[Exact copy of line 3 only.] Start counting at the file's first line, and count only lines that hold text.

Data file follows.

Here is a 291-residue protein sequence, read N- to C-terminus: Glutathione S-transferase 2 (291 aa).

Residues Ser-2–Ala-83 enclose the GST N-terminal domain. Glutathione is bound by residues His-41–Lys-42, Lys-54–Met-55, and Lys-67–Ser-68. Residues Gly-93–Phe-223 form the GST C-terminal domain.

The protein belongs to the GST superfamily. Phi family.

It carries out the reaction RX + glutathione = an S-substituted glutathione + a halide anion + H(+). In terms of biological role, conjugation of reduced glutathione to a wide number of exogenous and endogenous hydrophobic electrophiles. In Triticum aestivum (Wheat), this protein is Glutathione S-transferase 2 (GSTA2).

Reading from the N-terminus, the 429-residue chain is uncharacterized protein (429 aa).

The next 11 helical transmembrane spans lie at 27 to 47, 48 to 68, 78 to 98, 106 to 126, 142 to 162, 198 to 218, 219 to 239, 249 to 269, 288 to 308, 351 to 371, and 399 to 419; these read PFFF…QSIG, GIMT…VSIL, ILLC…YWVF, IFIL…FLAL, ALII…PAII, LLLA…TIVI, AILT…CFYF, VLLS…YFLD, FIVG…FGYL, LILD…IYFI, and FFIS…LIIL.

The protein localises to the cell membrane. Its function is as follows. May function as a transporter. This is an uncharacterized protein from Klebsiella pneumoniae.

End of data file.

The protein belongs to the GST superfamily. Phi family.